StarCraft II • Page 2

How the campaign and Battle.net change the game.

And more ambitious with the campaign maps themselves. There are two available to play at BlizzCon. Monlyth presents the Terrans with the opportunity to seize a valuable alien artefact, but the Protoss are after it too - and the Zerg are after the Protoss. The aim is to strike fast at the Protoss camp around the artefact while they're still distracted with the Zerg, and fend off small Zerg raiding parties on the way. It's an interesting twist on a standard StarCraft mission, but the other map, Agria, outshines it.

This tight little map isn't much more than a roadway between a colony and a spaceport. Raynor's been hired to protect the evacuating colonists from a Zerg invasion, sending Marines and flame-throwing Firebats alongside their transports as Zerg swarms rush the road. There are bunkers you can repair and man, but these are less and less use as the Zerg attacks escalate over the course of three tense runs, ending in splattering aerial drops right next to the crawling transport. It's exciting, varied, well-staged and beautifully-paced mission design, a cut above what you usually see from RTS, Blizzard's own games included.

"The big thing is we've tried to ensure each mission is its own sort of mini-game," says Sigaty. "Each mission has its own gimmick, its own mechanic, in addition to introducing you to each unit, a little bit more difficulty as you go on... so you had something new and fresh that you were dealing with, not just another 'go crush the AI' or 'just run these units through the maze'."

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Rising tides of lava gradually shrink this campaign map after an eruption.

The campaign seems like a bolder step forward than StarCraft II's multiplayer, which - notwithstanding years of intricate fine-tuning of the maps and new unit line-ups - Blizzard is happy to admit doesn't rewrite the rules of this perennially popular competitive gaming heavyweight. But it became clear at BlizzCon that, although there's no major change in mechanics, there's a huge change in attitude. StarCraft, so dominated by player speed and micro-management skill, is known for being an intimidating, humbling experience online, denied to all but the gifted few. Blizzard believes it can change that, and it's got two new initiatives to back it up.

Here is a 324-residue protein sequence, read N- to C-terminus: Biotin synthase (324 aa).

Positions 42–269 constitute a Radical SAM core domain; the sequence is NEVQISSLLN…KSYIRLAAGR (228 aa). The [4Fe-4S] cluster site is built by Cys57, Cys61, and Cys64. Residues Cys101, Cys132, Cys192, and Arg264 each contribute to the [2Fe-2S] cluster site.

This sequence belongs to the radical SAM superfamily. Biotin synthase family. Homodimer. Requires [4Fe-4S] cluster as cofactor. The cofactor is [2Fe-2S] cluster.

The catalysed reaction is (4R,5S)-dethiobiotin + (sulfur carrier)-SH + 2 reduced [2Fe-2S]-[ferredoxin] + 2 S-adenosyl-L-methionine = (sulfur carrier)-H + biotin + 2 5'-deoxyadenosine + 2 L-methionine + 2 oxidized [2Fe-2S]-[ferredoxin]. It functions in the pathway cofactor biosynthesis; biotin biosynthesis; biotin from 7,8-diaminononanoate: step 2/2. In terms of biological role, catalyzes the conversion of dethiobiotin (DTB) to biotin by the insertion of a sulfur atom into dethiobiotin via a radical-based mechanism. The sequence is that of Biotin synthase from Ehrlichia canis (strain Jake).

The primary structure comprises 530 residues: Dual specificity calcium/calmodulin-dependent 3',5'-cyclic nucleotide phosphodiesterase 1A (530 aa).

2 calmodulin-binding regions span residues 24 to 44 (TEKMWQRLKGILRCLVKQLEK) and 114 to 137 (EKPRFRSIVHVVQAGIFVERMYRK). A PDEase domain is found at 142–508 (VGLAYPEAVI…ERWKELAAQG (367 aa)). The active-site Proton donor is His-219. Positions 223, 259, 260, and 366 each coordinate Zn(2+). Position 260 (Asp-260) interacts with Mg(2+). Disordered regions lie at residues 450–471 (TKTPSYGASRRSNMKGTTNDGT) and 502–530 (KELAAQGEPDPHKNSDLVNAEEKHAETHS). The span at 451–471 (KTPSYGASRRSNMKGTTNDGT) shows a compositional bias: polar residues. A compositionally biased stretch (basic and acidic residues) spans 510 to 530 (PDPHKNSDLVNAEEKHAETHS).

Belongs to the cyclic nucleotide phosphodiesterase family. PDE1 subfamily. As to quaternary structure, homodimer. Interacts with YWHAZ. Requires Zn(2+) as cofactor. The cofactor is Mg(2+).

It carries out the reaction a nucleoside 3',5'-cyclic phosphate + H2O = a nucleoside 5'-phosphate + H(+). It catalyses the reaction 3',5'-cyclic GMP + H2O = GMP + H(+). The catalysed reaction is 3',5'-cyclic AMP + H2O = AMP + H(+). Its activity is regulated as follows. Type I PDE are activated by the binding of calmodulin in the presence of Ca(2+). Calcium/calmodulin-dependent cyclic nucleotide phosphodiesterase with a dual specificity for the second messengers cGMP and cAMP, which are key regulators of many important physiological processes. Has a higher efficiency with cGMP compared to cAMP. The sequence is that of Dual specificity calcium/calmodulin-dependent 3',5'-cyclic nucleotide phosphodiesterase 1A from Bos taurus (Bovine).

Firstly, there's a new single-player component: Challenge maps. These are a combination of multiplayer tutorial and bite-sized, two-minute, score-attack or time-attack scenarios, aimed at teaching newcomers multiplayer techniques and tactics, as well as giving veterans self-improvement workouts. "The key to it really is that we don't feel like single-player teaches you how to play multiplayer," says Sigaty. "This is a way to organically teach you these things that you should start thinking about, control grouping, the mechanics around spell-casting, how to use mana, there's a bunch of them."

He warms to his unlikely theme: making multiplayer StarCraft accessible and rewarding for everybody. "There is certainly, I think rightly so... an impression out there that RTS is very difficult. It's a hardcore genre. Well, I'm not going to get into that, but hopefully we can bridge the gap." Sigaty talks about how long it took him to feel like he could win at Warcraft III. "It took 10 games... I knew it would get to that point, but I think, 10 games, that's ridiculous. If you play three, get your ass handed to you, then you walk away, you say yeah, I think the online thing's not for me."

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Campaign sub-objectives such as seizing Protoss relics and Zerg DNA samples will help technology development.

Pardo, and Battle.net, have the answer. Over and above improved matchmaking algorithms, searches, and the persistent player profiles that should prevent "smurfing" (experienced players creating new accounts to take noobs unawares), there's an ambitious and clever new ladder and tournament system that aims to give players of all skill levels the kind of thrill experienced at the top end of competition - "the competitive arena for everyone", Pardo calls it. "Ladder play doesn't have to be for hardcore gamers only."

There will be seven levels of competition in StarCraft II - five regular bands from Copper to Platinum, book-ended by the e-sports Pro League at the top, and the Practice League at the bottom. Practice League will feature a slowed game speed and maps custom-designed to prevent the rush tactics that can be panic-inducing and off-putting to a new player.

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Oli Welsh

Oli Welsh

Editor-in-chief  |  oliwelsh

Oli is the editor of Eurogamer.net and likes to take things one word at a time. His friends call him The European, but that's just a coincidence. He's still playing Diablo 3.

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